4. Stress the importance of warming up and cooling down.
Stretching and adequate warm up are vital prevention techniques for athletes of all ages. A mixture of static (e.g. Toe touches and stretches) and dynamic (e.g. jumping jacks) stretches are recommended to loosen muscles and prepare them for the game. At the end of the game, allow time to cool down for your child’s heart rate to return to its normal resting level. Stretching is again advisable to avoid injury.
5. Ensure your child gets adequate rest.
This is important for athletes of all ages. Lack of sleep and muscle fatigue can predispose children to injury. The most common type of injuries seen in young athletes are those caused by overuse: too much sport and not enough rest time. Allow time for an offseason, to give your child enough time to recuperate for the next season.
6. Provide a healthy and well balanced diet.
Young athletes are encouraged to eat a regular, well balanced diet full of fruit, vegetables, lean protein and carbohydrates. Regular and consistent meal times are also encouraged. Where possible, aim to eat meals at the same time each day.
7. Emphasise hydration
Adequate hydration is vital for all athletes, but can easily be overlooked or neglected, leading to muscle cramps and spasms. Encourage your child to carry a water bottle with them, and to sip regular mouthfuls. Signs of dehydration to look out for include nausea, fatigue, confusion and fainting. Pay extra careful attention on hot and humid days, where it’s preferable to exercise early in the day or later in the afternoon, when the weather is cooler.
8. Provide the proper equipment.
Speak to your child’s coach before the season begins, about what you need to provide. Make sure that equipment such as shin guards, mouthguards, running shoes and helmets fit correctly and are in good condition.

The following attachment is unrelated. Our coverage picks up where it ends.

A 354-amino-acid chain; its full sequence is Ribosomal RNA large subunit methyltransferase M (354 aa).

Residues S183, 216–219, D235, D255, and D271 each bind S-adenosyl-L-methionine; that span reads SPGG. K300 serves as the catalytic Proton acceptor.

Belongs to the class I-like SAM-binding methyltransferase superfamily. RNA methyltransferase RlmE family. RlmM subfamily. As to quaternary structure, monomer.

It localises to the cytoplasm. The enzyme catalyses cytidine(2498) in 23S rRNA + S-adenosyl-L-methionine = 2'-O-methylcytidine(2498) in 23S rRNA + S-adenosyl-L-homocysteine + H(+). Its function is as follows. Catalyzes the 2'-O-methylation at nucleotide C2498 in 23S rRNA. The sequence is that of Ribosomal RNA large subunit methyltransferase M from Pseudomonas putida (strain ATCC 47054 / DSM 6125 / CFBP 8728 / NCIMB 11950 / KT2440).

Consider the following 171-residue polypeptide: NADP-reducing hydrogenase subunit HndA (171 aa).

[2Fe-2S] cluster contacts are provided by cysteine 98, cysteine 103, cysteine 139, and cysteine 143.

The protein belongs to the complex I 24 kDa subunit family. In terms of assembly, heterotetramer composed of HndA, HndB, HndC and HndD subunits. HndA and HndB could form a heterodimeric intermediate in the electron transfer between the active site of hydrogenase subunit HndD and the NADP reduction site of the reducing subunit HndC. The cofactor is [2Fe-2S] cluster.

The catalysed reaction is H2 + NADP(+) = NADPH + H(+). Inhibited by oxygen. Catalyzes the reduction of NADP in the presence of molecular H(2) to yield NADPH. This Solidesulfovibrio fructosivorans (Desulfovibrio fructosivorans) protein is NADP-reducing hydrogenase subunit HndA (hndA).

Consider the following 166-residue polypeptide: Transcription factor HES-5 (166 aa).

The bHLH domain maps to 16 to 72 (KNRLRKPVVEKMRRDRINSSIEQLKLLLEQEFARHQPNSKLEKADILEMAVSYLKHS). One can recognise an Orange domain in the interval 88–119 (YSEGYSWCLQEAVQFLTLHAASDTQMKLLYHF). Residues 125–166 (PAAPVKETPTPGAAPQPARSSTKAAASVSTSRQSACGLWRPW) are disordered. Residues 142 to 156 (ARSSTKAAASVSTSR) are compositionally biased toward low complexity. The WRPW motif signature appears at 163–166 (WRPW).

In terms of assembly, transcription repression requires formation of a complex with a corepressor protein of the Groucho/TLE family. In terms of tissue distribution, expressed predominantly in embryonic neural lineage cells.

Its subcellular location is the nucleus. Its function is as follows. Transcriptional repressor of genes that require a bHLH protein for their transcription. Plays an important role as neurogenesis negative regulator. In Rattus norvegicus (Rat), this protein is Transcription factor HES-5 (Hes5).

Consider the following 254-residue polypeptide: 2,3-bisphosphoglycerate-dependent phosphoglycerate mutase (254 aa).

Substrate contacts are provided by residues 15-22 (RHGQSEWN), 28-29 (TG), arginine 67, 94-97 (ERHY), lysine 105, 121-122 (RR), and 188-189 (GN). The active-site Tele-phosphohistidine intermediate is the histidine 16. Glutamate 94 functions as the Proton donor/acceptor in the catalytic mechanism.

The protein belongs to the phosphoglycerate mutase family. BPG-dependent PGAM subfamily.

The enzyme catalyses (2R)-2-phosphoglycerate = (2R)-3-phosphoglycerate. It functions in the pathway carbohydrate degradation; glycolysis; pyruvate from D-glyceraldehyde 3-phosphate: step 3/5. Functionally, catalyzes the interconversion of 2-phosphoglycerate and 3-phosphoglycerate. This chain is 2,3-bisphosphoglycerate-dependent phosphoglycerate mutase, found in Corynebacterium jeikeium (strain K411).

9. Encourage proper techniques and guidelines.
Most overuse injuries are caused by incorrect technique or inadequate training, so it is important to ensure your child listens to their coaches and follows instructions.
10. Know what to look for.
If you notice something different about your child’s technique, such as a limp while running, throwing differently or nursing a muscle during play, pull your child out of play. Many injuries in young athletes are those that could have been recognised earlier and prevented. If the problem persists after rest and home treatment, seek professional advice.
Parents are advised to keep your kids exercising regularly after their injury heals. Not only does exercise provide health benefits such as reducing the risk of disease and obesity, but also team sports assist your child in building social skills, teamwork and helps maintain a good well-being. Encourage your child to play a sport that they enjoy, and to follow the rules and play safe to minimise the risk of injury.
Australian Sports Camps school holiday sports coaching programs are delivered by experienced coaches, who are trained to recognise, prevent and respond to injuries. Proper gear is always used and correct techniques are taught. Water and fruit snacks are provided for adequate hydration and proper nutrition. We have qualified First Aid officers on site at every camp.
Also, ASC is committed to the safety and well-being of all children and young people and they will be treated with respect and understanding at all times.